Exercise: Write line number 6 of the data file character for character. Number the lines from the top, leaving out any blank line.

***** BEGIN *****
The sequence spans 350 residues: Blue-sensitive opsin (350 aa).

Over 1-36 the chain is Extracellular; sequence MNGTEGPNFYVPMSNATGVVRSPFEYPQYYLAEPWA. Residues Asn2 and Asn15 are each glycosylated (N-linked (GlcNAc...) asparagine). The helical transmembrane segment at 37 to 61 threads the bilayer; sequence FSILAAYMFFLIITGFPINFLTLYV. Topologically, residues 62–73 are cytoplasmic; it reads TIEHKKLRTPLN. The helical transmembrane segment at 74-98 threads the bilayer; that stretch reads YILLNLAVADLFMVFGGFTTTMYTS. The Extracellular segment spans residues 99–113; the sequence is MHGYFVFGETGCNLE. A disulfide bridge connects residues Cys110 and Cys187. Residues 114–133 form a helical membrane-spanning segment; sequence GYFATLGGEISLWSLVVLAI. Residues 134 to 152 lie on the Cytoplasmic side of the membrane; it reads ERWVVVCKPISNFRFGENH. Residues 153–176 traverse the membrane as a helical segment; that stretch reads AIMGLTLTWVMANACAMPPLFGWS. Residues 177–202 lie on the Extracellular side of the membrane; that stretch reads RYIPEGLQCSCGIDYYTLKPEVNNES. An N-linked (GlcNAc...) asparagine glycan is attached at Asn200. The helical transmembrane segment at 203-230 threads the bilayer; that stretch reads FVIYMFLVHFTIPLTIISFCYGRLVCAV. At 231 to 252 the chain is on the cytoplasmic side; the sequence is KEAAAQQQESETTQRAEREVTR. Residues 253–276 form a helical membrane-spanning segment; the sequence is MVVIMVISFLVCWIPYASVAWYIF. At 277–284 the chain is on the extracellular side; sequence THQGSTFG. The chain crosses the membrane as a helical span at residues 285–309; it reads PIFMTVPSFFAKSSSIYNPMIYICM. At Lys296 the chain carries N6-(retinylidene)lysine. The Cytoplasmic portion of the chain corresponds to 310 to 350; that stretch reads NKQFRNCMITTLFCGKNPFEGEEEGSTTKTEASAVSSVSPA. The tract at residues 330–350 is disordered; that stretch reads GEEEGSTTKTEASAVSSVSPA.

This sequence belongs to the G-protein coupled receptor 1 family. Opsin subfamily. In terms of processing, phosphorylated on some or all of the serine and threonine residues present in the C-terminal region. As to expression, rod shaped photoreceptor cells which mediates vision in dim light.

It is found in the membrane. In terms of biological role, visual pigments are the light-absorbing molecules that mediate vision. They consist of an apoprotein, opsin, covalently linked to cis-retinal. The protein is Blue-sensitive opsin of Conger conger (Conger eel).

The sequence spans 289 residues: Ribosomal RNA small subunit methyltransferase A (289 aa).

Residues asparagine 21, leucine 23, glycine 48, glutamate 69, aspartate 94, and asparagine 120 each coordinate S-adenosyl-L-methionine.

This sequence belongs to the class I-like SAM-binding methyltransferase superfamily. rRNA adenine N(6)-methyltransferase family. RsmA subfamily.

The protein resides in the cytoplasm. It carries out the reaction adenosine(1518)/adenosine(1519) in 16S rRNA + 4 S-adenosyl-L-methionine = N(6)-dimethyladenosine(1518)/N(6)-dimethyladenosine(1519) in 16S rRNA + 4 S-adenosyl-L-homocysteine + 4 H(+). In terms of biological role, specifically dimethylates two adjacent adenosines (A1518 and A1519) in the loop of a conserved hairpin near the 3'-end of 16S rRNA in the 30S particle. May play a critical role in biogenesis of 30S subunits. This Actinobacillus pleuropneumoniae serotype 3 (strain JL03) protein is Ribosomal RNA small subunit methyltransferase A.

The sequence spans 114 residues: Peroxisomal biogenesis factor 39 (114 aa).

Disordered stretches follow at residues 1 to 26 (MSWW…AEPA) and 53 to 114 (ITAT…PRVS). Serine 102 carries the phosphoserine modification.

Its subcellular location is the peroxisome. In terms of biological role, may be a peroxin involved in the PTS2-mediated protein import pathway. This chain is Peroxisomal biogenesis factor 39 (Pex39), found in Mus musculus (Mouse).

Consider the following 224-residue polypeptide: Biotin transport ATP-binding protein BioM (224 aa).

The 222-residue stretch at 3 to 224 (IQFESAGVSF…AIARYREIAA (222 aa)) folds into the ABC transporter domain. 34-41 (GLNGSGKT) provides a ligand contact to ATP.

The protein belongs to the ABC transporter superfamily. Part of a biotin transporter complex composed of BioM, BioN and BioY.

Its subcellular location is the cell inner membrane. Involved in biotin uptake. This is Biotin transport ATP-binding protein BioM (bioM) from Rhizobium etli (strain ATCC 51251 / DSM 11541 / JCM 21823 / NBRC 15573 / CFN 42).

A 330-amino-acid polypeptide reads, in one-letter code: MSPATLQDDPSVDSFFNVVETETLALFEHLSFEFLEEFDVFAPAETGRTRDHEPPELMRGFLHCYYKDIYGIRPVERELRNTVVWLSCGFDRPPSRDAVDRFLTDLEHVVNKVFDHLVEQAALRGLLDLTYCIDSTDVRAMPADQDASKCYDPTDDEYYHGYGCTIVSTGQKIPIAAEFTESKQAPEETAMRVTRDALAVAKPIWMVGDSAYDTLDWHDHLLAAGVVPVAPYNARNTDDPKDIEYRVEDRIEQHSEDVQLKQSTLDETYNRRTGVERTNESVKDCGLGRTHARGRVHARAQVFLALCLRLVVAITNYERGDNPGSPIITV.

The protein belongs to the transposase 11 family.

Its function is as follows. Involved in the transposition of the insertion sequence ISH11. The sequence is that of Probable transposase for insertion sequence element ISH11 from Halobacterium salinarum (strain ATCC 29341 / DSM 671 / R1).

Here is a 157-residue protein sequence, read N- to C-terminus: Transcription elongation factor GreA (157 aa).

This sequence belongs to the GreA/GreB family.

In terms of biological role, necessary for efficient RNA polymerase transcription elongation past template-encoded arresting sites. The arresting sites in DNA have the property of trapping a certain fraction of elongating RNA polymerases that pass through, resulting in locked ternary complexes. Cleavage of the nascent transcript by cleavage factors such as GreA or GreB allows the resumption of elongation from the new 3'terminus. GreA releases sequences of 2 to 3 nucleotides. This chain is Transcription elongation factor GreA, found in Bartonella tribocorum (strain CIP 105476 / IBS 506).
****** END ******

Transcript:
Residues asparagine 21, leucine 23, glycine 48, glutamate 69, aspartate 94, and asparagine 120 each coordinate S-adenosyl-L-methionine.